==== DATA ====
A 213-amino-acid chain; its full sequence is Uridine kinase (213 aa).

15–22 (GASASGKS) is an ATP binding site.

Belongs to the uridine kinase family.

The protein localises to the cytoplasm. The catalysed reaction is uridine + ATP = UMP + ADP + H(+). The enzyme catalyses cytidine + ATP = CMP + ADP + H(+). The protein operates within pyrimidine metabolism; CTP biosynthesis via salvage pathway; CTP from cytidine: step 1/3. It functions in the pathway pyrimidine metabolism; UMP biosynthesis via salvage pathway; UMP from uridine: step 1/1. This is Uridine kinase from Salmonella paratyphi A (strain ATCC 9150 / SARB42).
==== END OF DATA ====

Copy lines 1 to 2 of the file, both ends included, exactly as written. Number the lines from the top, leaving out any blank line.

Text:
A 213-amino-acid chain; its full sequence is Uridine kinase (213 aa).

15–22 (GASASGKS) is an ATP binding site.